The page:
Mr. Cotler was approached by the Liberals to run in Montreal’s Mount Royal riding in 1984 but declined. Fifteen years later, with a by-election looming, they came knocking again. Mr. Cotler still wasn’t interested, but organizers kept encouraging him to consider it. When the other two candidates dropped out and threw their support behind Mr. Cotler, he suddenly became the only prospective Liberal candidate. “The whole thing was an accident – an utter, utter accident,” Mr. Cotler recalls.
Voters ended up sending Mr. Cotler back to Ottawa in six consecutive elections. He held his seat from 1999 to 2015.
When Paul Martin succeeded Jean Chrétien as prime minister in 2003, he appointed Mr. Cotler justice minister. Mr. Martin ordered his cabinet to prioritize Indigenous affairs, and he says Mr. Cotler took that order even further, setting up a department-wide strategy known as the seven R’s: recognition, respect, redress, representation, responsiveness, reconciliation and relationships.
“He made it very, very clear that … their rights had not been fully recognized, and this was a gap, and it had to be dealt with,” Mr. Martin says.
Mr. Cotler went on to appoint the first ever Indigenous and visible-minority justices to the Ontario Court of Appeal. He also takes pride in his involvement in the passage of Canada’s same-sex marriage legislation and reform of the Supreme Court appointment process. When he appointed Justice Louise Charron and Justice Abella (the first Jewish woman on the Supreme Court), the process included publicly announced criteria, an expert advisory selection panel and a Parliamentary committee where he took questions about his choices.
Mr. Cotler developed a reputation for working effectively across the aisle. He made a particularly strong impression on former Conservative MP John Baird, who served as foreign minister from 2011 to 2015. Mr. Baird said he relied on Mr. Cotler’s guidance in 2012 when he delivered a controversial speech at the United Nations opposing recognition of Palestine as a non-member state. At the time, Canada was among a handful of countries that voted against the motion. Mr. Baird said he considers the speech one of his most important ministerial addresses. Mr. Baird also said Mr. Cotler helped him write the speech, though Mr. Cotler denies that he did so.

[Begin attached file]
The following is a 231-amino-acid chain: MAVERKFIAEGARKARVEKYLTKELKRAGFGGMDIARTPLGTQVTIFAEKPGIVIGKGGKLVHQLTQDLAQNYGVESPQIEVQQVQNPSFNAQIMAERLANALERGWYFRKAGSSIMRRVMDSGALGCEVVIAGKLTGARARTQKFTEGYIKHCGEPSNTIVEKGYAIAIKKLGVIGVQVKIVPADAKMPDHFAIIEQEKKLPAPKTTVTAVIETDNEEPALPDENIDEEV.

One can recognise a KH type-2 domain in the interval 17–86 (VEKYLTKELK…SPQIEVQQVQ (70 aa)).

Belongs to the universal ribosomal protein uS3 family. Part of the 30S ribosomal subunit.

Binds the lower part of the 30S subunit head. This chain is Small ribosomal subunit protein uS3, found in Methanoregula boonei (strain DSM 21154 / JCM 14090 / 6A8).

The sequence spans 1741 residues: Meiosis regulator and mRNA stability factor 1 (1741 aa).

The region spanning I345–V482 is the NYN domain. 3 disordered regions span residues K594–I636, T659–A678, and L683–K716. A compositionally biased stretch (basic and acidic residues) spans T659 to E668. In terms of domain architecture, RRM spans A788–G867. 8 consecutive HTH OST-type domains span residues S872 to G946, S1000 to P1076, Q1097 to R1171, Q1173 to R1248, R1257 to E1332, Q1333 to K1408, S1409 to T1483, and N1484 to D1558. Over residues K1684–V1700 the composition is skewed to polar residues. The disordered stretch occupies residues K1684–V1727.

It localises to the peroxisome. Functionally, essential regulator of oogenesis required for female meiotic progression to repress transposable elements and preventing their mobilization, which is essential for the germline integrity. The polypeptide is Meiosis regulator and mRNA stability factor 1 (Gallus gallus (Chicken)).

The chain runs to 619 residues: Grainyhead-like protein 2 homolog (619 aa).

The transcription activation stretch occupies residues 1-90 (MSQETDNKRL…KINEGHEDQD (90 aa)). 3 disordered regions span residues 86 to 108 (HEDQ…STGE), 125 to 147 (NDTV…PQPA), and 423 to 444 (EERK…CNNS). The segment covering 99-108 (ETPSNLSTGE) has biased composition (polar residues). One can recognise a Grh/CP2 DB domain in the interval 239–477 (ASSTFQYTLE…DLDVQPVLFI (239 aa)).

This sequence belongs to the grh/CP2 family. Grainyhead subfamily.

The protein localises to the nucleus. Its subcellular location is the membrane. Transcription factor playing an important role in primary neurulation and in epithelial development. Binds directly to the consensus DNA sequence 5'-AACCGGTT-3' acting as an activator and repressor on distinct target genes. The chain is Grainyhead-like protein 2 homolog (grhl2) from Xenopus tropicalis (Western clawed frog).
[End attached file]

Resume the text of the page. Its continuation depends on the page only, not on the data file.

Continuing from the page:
Critics have painted Mr. Cotler as anti-Palestinian, but Mr. Cotler maintains he has long supported a “two states for two peoples” solution. He’s hopeful peace will come to the region in his lifetime, but he’s skeptical about the Palestinian Authority’s track record. “At a certain point, unfortunately, the Palestinian leadership has never missed an opportunity to miss an opportunity.”
A lasting legacy
U.S. civil liberties lawyer Alan Dershowitz calls Mr. Cotler the hardest-working lawyer he knows. The pair met when Mr. Cotler was studying at Yale University in the late 1960s and Mr. Dershowitz was teaching at Harvard Law School. They eventually teamed up to defend Mr. Sharansky and Mr. Mandela. In both cases, Mr. Dershowitz says Mr. Cotler did most of the primary work.
Half a century later, they remain close despite what appears to be an unlikely friendship. While Mr. Dershowitz has represented celebrity clients including Donald Trump, O.J. Simpson, Jeffrey Epstein and Harvey Weinstein, Mr. Cotler has taken on what Mr. Dershowitz calls “invisible” political prisoners.
“He and I have equally controversial cases, but everybody likes him and nobody likes me," Mr. Dershowitz says. "He’s just a nicer person.”
Alongside his many international human-rights awards, Mr. Cotler is the recipient of 15 honorary doctorates and is an Officer of the Order of Canada. He has twice been nominated for the Nobel Peace Prize – in 2016 by Mr. Dershowitz and in 2019 by Mr. Martin, who cited Mr. Cotler’s leadership role in establishing Canada’s version of the Magnitsky Act, which passed in 2017. Mr. Cotler introduced the original legislation, which allows the government to impose sanctions on human-rights abusers around the world. Seven countries have now adopted versions of the law, inspired by the late Russian whistleblower Sergei Magnitsky.
Mr. Cotler turned 80 in May and had been dealing with some health problems, including diabetes, kidney disease and a blood clot. His health has stabilized since the pandemic because he has been forced to stop travelling.
But retirement is not on the table. The political prisoners he defends give him the energy to keep working. “If they can suffer and advocate from prison, I can certainly advocate from the luxury of a free and democratic country,” he says.
The legacy of Mr. Cotler lives in the changes he made to Canada’s justice system, in the legal community he inspired and in the political prisoners he defended. For Justice Abella, he’s not just a man of his times – he’s a man who changed the times.
“He’s our gift to the world,” Justice Abella says. “If we didn’t have Irwin Cotler, we’d have to invent him.”